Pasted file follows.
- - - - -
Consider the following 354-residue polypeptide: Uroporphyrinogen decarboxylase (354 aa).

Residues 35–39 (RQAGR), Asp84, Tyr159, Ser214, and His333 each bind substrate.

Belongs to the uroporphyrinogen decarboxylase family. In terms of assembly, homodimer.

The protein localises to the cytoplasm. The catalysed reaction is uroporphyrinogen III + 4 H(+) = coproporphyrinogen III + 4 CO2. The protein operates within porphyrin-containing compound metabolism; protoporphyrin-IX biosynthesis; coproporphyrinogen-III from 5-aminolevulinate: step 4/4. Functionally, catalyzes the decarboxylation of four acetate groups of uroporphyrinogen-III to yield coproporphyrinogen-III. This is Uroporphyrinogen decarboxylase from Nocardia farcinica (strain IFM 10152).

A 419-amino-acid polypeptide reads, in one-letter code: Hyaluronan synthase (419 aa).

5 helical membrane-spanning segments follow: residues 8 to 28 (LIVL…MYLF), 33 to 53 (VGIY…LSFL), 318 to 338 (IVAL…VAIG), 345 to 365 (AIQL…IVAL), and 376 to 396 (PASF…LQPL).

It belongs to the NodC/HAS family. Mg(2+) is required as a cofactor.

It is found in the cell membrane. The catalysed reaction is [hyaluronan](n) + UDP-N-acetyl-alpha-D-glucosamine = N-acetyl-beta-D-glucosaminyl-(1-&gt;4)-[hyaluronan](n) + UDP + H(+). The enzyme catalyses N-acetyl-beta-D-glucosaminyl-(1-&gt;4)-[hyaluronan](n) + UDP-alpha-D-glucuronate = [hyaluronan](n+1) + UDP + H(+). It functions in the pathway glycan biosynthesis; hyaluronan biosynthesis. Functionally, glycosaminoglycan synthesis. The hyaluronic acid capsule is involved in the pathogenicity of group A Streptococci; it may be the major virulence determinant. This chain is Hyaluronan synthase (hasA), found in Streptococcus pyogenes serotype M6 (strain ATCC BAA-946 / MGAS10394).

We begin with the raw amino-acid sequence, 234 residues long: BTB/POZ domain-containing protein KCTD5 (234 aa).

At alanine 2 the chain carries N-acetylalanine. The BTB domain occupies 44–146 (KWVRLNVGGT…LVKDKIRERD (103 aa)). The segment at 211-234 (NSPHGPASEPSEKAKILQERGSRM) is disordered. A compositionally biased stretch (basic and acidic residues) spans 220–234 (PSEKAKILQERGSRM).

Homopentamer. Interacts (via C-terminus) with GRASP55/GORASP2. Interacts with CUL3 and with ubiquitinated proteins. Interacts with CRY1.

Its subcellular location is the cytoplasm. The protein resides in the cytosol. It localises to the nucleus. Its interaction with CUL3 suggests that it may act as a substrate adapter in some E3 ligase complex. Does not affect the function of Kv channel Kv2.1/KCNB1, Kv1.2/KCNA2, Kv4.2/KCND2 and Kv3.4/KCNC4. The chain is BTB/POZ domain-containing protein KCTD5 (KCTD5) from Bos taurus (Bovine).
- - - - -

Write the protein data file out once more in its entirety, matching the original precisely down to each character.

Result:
Consider the following 354-residue polypeptide: Uroporphyrinogen decarboxylase (354 aa).

Residues 35–39 (RQAGR), Asp84, Tyr159, Ser214, and His333 each bind substrate.

Belongs to the uroporphyrinogen decarboxylase family. In terms of assembly, homodimer.

The protein localises to the cytoplasm. The catalysed reaction is uroporphyrinogen III + 4 H(+) = coproporphyrinogen III + 4 CO2. The protein operates within porphyrin-containing compound metabolism; protoporphyrin-IX biosynthesis; coproporphyrinogen-III from 5-aminolevulinate: step 4/4. Functionally, catalyzes the decarboxylation of four acetate groups of uroporphyrinogen-III to yield coproporphyrinogen-III. This is Uroporphyrinogen decarboxylase from Nocardia farcinica (strain IFM 10152).

A 419-amino-acid polypeptide reads, in one-letter code: Hyaluronan synthase (419 aa).

5 helical membrane-spanning segments follow: residues 8 to 28 (LIVL…MYLF), 33 to 53 (VGIY…LSFL), 318 to 338 (IVAL…VAIG), 345 to 365 (AIQL…IVAL), and 376 to 396 (PASF…LQPL).

It belongs to the NodC/HAS family. Mg(2+) is required as a cofactor.

It is found in the cell membrane. The catalysed reaction is [hyaluronan](n) + UDP-N-acetyl-alpha-D-glucosamine = N-acetyl-beta-D-glucosaminyl-(1-&gt;4)-[hyaluronan](n) + UDP + H(+). The enzyme catalyses N-acetyl-beta-D-glucosaminyl-(1-&gt;4)-[hyaluronan](n) + UDP-alpha-D-glucuronate = [hyaluronan](n+1) + UDP + H(+). It functions in the pathway glycan biosynthesis; hyaluronan biosynthesis. Functionally, glycosaminoglycan synthesis. The hyaluronic acid capsule is involved in the pathogenicity of group A Streptococci; it may be the major virulence determinant. This chain is Hyaluronan synthase (hasA), found in Streptococcus pyogenes serotype M6 (strain ATCC BAA-946 / MGAS10394).

We begin with the raw amino-acid sequence, 234 residues long: BTB/POZ domain-containing protein KCTD5 (234 aa).

At alanine 2 the chain carries N-acetylalanine. The BTB domain occupies 44–146 (KWVRLNVGGT…LVKDKIRERD (103 aa)). The segment at 211-234 (NSPHGPASEPSEKAKILQERGSRM) is disordered. A compositionally biased stretch (basic and acidic residues) spans 220–234 (PSEKAKILQERGSRM).

Homopentamer. Interacts (via C-terminus) with GRASP55/GORASP2. Interacts with CUL3 and with ubiquitinated proteins. Interacts with CRY1.

Its subcellular location is the cytoplasm. The protein resides in the cytosol. It localises to the nucleus. Its interaction with CUL3 suggests that it may act as a substrate adapter in some E3 ligase complex. Does not affect the function of Kv channel Kv2.1/KCNB1, Kv1.2/KCNA2, Kv4.2/KCND2 and Kv3.4/KCNC4. The chain is BTB/POZ domain-containing protein KCTD5 (KCTD5) from Bos taurus (Bovine).